It is well known that infants prefer looking at faces over other objects. Now, a new study finds that this preference begins before birth.
By projecting light into the uterus of pregnant women, researchers found that fetuses in the third trimester (34 weeks gestation) will turn their heads to look at face-like images over other shapes.
The findings, published in the journal Current Biology, are the first to show that it’s possible to explore visual perception and cognition in babies before they are born.
“We have shown the fetus can distinguish between different shapes, preferring to track face-like over non-face-like shapes,” said Dr. Vincent Reid of Lancaster University in the United Kingdom. “This preference has been recognized in babies for many decades, but until now exploring fetal vision has not been attempted.”
Although technical barriers had prevented earlier studies of fetal vision and behavior in the womb, the researchers knew that those challenges could be overcome thanks to high-quality 4D ultrasound. Scientists also knew that it’s possible for light to penetrate through human tissue and into the uterus, where a fetus could see it.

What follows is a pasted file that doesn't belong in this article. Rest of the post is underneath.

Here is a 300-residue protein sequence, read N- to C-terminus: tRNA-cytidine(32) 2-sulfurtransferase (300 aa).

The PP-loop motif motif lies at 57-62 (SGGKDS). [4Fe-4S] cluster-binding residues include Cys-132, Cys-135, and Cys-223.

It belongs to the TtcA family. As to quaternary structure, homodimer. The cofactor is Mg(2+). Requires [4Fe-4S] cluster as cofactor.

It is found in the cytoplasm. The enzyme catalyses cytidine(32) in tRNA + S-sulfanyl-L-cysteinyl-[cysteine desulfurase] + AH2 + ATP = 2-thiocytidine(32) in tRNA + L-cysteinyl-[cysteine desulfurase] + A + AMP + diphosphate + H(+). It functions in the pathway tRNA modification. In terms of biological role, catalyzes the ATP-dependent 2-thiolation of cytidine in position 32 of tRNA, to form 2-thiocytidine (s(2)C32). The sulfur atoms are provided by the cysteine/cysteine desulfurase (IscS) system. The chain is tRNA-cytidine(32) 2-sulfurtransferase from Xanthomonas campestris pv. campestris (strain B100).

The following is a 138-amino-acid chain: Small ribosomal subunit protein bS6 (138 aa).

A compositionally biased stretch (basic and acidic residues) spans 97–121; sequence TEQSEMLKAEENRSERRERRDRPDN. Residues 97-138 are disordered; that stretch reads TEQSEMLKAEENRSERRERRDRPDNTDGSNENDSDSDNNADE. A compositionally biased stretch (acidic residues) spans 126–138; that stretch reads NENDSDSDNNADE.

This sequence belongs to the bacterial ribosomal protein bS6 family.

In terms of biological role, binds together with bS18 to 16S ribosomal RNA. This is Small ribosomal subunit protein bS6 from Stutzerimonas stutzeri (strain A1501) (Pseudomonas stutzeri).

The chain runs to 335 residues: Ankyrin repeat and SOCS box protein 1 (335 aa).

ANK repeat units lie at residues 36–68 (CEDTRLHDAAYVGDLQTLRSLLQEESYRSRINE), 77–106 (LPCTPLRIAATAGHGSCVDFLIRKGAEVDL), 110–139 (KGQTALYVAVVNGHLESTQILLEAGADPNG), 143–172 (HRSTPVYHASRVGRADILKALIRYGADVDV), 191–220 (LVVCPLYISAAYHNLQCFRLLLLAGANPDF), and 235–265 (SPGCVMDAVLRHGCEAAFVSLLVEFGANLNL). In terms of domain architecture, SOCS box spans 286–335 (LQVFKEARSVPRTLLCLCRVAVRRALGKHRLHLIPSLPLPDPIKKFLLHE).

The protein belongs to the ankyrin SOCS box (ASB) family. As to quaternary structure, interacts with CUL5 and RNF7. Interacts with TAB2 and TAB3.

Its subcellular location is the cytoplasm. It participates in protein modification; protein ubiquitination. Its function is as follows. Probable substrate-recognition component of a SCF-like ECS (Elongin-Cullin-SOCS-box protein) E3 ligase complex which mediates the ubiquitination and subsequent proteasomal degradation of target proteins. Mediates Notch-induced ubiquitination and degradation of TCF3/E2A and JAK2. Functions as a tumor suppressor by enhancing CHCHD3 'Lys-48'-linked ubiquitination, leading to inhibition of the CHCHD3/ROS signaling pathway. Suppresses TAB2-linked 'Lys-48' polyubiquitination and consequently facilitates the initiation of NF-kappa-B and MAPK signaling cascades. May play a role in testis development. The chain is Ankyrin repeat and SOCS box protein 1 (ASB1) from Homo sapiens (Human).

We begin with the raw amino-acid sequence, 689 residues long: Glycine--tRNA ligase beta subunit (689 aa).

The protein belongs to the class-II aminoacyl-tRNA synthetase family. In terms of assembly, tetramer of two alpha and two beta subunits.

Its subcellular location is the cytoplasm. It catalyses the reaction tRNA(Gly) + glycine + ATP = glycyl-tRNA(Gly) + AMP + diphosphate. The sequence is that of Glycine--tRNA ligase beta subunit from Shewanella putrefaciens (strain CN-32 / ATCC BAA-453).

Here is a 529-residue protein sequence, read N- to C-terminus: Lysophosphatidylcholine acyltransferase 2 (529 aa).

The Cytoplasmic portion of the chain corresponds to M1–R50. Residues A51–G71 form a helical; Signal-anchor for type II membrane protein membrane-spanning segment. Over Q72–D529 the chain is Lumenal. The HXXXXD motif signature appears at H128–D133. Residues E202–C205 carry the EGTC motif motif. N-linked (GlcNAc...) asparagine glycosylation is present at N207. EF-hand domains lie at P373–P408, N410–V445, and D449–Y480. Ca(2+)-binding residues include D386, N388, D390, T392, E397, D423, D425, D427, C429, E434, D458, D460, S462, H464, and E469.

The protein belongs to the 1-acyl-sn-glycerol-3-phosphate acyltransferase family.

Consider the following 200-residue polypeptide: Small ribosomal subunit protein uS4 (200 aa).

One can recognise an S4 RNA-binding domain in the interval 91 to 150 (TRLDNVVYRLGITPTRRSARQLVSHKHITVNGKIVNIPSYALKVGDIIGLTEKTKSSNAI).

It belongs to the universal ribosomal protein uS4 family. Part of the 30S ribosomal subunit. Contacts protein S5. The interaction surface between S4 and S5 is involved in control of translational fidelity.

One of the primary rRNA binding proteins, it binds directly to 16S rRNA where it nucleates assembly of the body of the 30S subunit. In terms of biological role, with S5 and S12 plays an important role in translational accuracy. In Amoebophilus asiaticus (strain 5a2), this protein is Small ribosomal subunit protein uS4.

For the study, the research team evaluated the reactions of 39 fetuses to face-like patterns of light shown to them in both upright and inverted orientations. The projected light moved across their field of vision while researchers watched their responses through 4D ultrasound.
The developing babies turned their heads to look more often at face-like stimuli that were upright than those that were presented to them upside down.
“There was the possibility that the fetus would find any shape interesting due to the novelty of the stimulus,” Reid said. “If this was the case, we would have seen no difference in how they responded to the upright and upside-down versions of the stimuli. But it turned out that they responded in a way that was very similar to infants.”
The findings show that infants’ preference for faces begins in the womb, suggesting that there is no learning or experience after birth required. In addition, it was confirmed that fetuses have enough light to see and have visual experiences in the womb.
However, Reid says that he discourages pregnant mothers from shining bright lights into their bellies.
The researchers are now working to improve the light source used in the current study to prepare for further investigation of fetal perception and cognition in the womb.
For example, they say, newborns can discriminate numbers and quantities. Next they want to determine whether a fetus in the third trimester also has that capacity.
Source: Cell Press